By John G. Fornaro
Private clubs have been through much in the past several years, but many private club general managers have been high-level achievers in leading their clubs.
They have focused on getting their finances in order amid changing cultures, and ardently seeking out new members all while improving the member experience.
As well, times are a-changing. As clubs rebound, there’s another important factor impacting the private club world. Many of the Baby Boomer generation general managers who have spent the past 25-40 years in the industry are taking their leave. They’re moving on …to retirement…to other activities.
Today, clubs must think outside the box to become more of a ‘one-stop shop.’ As we all know golf itself is not increasing in popularity because of money and time issues. You have to provide facilities and programs for the spouses, children, and allow members to look and feel as they would at home.
Daniel Somogyi, general manager/COO, Montclair Golf Club
That means a new generation of leaders is moving into the private club industry, and the issues they face are quite different from those who have gone before. Yes, the private club world is evolving…and with it so are its general managers, the leaders of tomorrow’s industry.
Smart thinking general managers know they must adjust to today’s private club world…to meet the new needs of younger members and do what it takes to attract the next generation of members.
How is all of this taking shape in 2015?
“The club industry is still very much alive,” exclaimed David Sizelove, general manager and chief operating officer, The Club at Carlton Woods, Woodlands, TX, a BoardRoom Distinguished Emerald Club of the World.
“However, we as managers must realize the business model has changed. For most clubs the times of just offering a generic experience, although it might be a high-end experience, is over. The challenge now is how we can stand up against the great restaurants and public/semi private golf courses surrounding our clubs.
“In other words we have more and more competition out there that are competing for our members’ discretionary dollar. But the more important and probably more pressing question is how we as managers are going to keep a member engaged once they do join.
“I find that we are now charged with creating more personalized experiences within the club and there are more demands on making sure this experience is extraordinary.”
Daniel Somogyi, general manager/COO, Montclair Golf Club in West Orange, NJ, a BoardRoom Distinguished Emerald Club, feels that while “the private club industry has experienced a comeback, it will not be the same as it was 20-30 years ago.
“Today, clubs must think outside the box to become more of a ‘one-stop shop.’ As we all know golf itself is not increasing in popularity because of money and time issues. You have to provide facilities and programs for the spouses, children, and allow members to look and feel as they would at home.”
There are, he says, several other major issues impacting clubs.
“Technology is a major part of this change. Our club also faces the question of cell phone and iPad policies, creating areas for kids to feel at home, and providing more things for the teenagers. Today, women make many of the decisions about where to spend the money, and if they don’t feel comfortable at the club they will not join, or they will quit.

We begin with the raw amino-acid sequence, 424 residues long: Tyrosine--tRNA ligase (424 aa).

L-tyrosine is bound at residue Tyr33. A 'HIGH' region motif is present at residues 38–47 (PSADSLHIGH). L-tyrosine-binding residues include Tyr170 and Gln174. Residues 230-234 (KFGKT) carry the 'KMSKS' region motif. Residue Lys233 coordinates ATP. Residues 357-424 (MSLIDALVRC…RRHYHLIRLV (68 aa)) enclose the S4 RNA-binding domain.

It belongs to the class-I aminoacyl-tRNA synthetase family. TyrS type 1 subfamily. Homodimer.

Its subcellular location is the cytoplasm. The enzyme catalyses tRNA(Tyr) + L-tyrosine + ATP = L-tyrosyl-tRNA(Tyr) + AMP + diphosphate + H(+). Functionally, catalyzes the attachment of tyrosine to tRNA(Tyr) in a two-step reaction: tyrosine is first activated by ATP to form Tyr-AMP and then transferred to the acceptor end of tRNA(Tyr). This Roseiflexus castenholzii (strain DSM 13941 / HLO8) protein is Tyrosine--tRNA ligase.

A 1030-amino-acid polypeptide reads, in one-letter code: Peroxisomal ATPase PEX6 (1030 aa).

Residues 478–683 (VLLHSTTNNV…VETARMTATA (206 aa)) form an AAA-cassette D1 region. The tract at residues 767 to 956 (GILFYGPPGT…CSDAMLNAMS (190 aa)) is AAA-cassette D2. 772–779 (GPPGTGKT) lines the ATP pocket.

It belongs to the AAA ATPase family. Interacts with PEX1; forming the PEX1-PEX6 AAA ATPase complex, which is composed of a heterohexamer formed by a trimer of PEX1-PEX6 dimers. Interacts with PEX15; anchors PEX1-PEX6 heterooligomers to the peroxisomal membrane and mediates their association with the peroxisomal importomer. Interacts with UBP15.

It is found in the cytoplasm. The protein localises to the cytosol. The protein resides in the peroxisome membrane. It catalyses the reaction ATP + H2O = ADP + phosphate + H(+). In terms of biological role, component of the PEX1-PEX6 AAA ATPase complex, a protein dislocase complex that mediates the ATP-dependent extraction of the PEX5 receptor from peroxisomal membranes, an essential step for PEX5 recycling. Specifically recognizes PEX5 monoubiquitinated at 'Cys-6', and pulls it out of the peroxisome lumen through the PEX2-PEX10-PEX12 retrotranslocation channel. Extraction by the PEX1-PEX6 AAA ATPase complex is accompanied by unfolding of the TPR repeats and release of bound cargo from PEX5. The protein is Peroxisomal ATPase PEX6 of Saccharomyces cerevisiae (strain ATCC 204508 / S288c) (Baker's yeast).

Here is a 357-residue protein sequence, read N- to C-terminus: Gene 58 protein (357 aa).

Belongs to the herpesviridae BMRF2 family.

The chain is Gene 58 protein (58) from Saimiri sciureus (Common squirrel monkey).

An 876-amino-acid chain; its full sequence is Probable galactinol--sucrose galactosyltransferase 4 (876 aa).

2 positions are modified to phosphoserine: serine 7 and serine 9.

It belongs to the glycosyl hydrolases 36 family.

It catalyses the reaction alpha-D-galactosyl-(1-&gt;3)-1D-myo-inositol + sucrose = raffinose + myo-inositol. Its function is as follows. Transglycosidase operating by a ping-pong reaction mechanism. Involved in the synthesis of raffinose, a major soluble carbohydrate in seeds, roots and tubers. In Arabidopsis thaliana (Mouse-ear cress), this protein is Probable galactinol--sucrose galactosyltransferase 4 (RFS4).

“Our club allows denim on certain nights and casual dining for families. We also keep certain rooms traditional for members who want to come to the club in jackets and ties. We look beyond golf and try to create an experience for the members and their guests,” Somogyi added.
“My view is that the clubs that continue to focus on only offering the best will always be in high demand,” injected Michael McCarthy, CEO and general manager of Addison Reserve Country Club, Delray FL, another BoardRoom Distinguished Emerald Club of the World.
“Clubs that have scaled back and have let their assets deteriorate will be the clubs that are always chasing the market for members.
“We’re thriving today because our board has never lost focus of our mission – ‘Excellence is our Standard’ – even through the recession. When clubs hunkered down, and in some cases, went into hibernation, we were one of the few that saw an opportunity to reinvest in our facilities because the construction market was extremely cheap.
“In 2013 we finished with above average home and membership sales, and last year (2014) we were off to a record start.” Addison Reserve’s biggest challenge today, McCarthy suggests, is the fact that “we have the lowest number of inventory (homes) for sale in the club’s history.”
And the major issues today, in McCarthy’s opinion are: The aging club population; lack of interest in golf from younger members, and the generational battle between providing services and amenities for the younger families while also taking care of your older members who continue to support the club.
“The solution? Diversity in all your planning…making sure that there is something for everybody. This is not an easy task and also is quite expensive,” McCarthy intoned.
General manager Christian Thon represents an ‘old school…old values’ club, Menlo Circus Club, a BoardRoom Distinguished Emerald Club of the World, in Atherton, CA. A family club started in 1920, Menlo Circus Club has a fascinating history, and is steeped in charity works, polo and family events.
“We see the emphasis on safety and quality of life…of time together and ‘old school values’ that the clubs bring. All the ‘right things related to growing up (honesty, ethics, following rules, being nice to others, etc.) are all reflected in a private club and its DNA,” GM Thon related.